Demanding higher salaries and other benefits, garment workers in Cambodia and Burma held protests Wednesday to mark International Labor Day.
A group of Cambodian garment and footwear factory workers were among 10,000 employees, including teachers and civil servants, who marched from Freedom Park in the capital Phnom Penh to the country’s National Assembly, or parliament, calling on the government to raise their minimum wage.
Cambodian garment and footwear workers, who had their minimum monthly wages raised to U.S. $80 from U.S. $61 at the end of March, are pressing for new wages of at least U.S. $150.
Coalition of Cambodian Apparel Workers Democratic Unions president Ath Thon, who led the demonstration and handed out a petition calling for the salary increase to protesters, told RFA’s Khmer Service he hoped the country’s lawmakers would address the workers’ concerns.
“We want the lawmakers to speak in front of us so we can see if they will honor our demands,” Ath Thon said, adding that with national elections in July, the demonstration marked an important chance for candidates to showcase their campaign platforms.
“This is an opportunity for the political parties to convince the workers. If the lawmakers make promises, I will take the promises back to them after they win the election,” he said.
“If they don’t honor their promises when they are reelected, we will protest and they will be shamed.”
Around a half million people work in Cambodia’s garment industry, which earns some U.S. 4.6 billion a year producing goods for Western clothing firms.
A garment factory worker named Chao Sinoun told RFA she was disappointed with her current wages.
“The factory owner is exploiting my labor. They don’t think about our difficult situations,” she said.
“Right now I am facing high rent, utility and food costs, while paying for health care is also expensive,” she said.
Representatives of both the royalist Funcinpec Party and the The National Rescue Party (NRP), a coalition set to challenge Prime Minister Hun Sen’s ruling Cambodian People’s Party in the July elections, met with protesters in front of the National Assembly to listen to their demands.
NRP Deputy President Kem Sokha said his party would honor the workers’ demands and include them in the party’s political platform.
“The National Rescue Party guarantees that the workers will get U.S. $150,” he told the crowd.
“If we can’t honor this pledge, we will resign.”
Cambodian civil servants are demanding an increase of their basic wages to U.S. $250 from between U.S. $60-110.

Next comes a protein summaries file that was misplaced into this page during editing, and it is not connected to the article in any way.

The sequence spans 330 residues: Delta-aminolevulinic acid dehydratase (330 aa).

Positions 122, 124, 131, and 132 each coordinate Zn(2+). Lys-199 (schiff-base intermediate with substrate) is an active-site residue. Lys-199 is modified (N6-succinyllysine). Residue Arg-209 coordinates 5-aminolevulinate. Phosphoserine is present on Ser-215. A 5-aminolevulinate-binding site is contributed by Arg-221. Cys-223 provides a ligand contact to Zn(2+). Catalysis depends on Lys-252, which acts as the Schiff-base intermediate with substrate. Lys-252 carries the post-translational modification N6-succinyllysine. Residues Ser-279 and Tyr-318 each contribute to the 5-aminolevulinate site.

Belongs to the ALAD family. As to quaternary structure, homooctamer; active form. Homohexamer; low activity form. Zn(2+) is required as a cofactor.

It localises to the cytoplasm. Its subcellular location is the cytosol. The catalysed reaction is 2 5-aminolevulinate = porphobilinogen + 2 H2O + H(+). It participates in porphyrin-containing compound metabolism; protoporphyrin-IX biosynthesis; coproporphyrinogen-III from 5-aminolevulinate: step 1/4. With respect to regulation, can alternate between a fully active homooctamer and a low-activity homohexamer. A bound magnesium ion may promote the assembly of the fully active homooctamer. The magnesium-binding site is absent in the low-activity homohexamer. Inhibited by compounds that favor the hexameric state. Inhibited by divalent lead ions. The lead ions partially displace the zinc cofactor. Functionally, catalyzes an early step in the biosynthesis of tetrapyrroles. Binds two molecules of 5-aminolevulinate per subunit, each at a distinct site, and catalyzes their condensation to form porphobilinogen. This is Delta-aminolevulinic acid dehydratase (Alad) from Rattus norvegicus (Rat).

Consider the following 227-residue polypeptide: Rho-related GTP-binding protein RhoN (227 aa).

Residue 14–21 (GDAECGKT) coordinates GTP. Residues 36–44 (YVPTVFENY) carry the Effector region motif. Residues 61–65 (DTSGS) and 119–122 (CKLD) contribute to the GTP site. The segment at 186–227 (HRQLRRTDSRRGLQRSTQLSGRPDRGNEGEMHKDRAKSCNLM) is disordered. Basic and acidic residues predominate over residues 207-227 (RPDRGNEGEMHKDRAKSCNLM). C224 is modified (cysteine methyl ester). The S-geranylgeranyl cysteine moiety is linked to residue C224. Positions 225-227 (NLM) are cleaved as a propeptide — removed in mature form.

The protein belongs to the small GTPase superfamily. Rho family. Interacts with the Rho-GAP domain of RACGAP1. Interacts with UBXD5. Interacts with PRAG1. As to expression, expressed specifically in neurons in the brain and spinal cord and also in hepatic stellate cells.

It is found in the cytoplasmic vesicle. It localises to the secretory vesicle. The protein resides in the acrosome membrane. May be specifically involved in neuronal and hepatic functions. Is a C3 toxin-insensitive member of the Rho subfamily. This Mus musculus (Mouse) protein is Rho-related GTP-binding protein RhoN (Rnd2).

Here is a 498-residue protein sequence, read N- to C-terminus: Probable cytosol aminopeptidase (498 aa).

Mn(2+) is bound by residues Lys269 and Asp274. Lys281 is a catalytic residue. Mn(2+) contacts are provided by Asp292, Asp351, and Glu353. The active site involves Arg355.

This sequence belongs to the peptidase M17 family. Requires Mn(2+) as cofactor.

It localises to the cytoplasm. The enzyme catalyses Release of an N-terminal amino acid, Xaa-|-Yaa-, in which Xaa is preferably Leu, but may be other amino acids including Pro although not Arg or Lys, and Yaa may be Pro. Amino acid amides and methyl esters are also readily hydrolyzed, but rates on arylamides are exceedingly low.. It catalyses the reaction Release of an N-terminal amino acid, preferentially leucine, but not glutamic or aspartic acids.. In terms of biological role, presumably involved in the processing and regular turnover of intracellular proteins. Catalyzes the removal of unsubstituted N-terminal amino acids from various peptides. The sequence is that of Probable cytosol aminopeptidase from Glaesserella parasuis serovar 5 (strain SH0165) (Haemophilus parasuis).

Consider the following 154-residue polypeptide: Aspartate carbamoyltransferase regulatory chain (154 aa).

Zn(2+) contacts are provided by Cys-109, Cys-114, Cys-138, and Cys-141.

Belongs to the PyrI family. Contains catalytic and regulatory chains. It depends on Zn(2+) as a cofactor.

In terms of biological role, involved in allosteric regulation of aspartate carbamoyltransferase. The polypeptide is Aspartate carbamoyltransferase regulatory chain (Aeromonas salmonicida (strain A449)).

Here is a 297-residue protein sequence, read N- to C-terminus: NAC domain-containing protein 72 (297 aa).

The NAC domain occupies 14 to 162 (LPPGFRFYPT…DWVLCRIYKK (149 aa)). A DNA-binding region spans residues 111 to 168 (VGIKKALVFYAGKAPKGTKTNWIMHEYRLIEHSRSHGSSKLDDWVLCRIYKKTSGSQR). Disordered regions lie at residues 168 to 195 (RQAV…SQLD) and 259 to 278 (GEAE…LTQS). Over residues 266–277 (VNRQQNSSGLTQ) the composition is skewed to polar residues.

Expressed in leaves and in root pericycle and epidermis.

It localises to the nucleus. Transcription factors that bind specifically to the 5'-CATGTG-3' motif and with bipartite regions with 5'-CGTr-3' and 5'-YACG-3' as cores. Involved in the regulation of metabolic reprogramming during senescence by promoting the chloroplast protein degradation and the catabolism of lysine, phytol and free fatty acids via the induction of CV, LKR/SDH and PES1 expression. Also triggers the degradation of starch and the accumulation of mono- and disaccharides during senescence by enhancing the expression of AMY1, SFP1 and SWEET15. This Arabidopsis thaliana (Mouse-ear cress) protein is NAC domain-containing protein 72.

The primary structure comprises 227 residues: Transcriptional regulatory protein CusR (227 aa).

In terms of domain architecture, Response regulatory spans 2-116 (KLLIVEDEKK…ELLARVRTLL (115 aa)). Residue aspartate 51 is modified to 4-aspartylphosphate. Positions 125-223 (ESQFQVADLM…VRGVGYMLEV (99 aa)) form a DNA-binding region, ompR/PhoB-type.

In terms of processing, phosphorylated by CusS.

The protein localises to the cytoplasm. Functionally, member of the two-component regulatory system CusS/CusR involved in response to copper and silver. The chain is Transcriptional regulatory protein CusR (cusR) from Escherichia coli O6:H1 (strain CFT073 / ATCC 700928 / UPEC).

In addition to demands for higher wages, workers also called for a number of other concessions, including retirement pensions and reduced gasoline prices.
They also demanded that Cambodia’s justice system prosecute for murder former Bavet city governor Chhouk Bandit, who two months ago was charged for causing “unintentional injury” after being accused of shooting three factory workers during a protest in February last year.
In addition, workers called on authorities to arrest the perpetrators of the 2004 assassination of labor activist Chea Vichea, whose killers have never been found.
In Burma, about 100 workers from the Aung Sein Garment Factory and local union members held a strike in Mandalay city Wednesday after they were told to work by their employer on International Labor Day, which is a public holiday in the country.
“We protested today because the factory is not closed on May Day,” strike leader Than Aung told RFA’s Burmese Service, adding that all other factories in the city were closed.
“We demanded five points, which included the closing of the factory on public holidays.”
According to worker representative Shwe La Win, strikers also called on the factory owner to address “several broken promises” from an agreement signed in June last year to make reasonable policy regarding employee leave, and to refrain from forcing workers to sign documents against their will.
He said workers wanted the factory owner to destroy a “secret document” of workplace rules that employees had never been privy to, without providing further details.
“Today is May Day, but the factory was not closed and we were even asked to work overtime without discussing it with anyone in advance. The owner of the factory broke the agreement he signed with workers last year. That is why we protested,” Shwe La Win said.
He said factory management had asked employees to work on several public holidays, but when told to report to duty on International Labor Day, they decided to hold a public protest.
“We had only two days off per month … before we signed [last year’s] agreement and we had to work 10 and half hours a day. The pay was very low,” he said.
“That’s why we protested in 2012 and signed the agreement with the owner. But the owner has broken this bond.”
Around noon during the strike, Shwe La Win said, an administrator from Pyaygyitagon township and officials from the Mandalay division labor department came to negotiate between the protesters and their employer.
After five hours of discussions, the factory owner accepted the list of demands and signed a new agreement with the workers.
Reported by Sonorng Khe for RFA’s Khmer Service, and San Oo and Ei Ei Khaine for the Burmese Service. Translated from Khmer by Samean Yun and from Burmese by Khet Mar. Written in English by Joshua Lipes.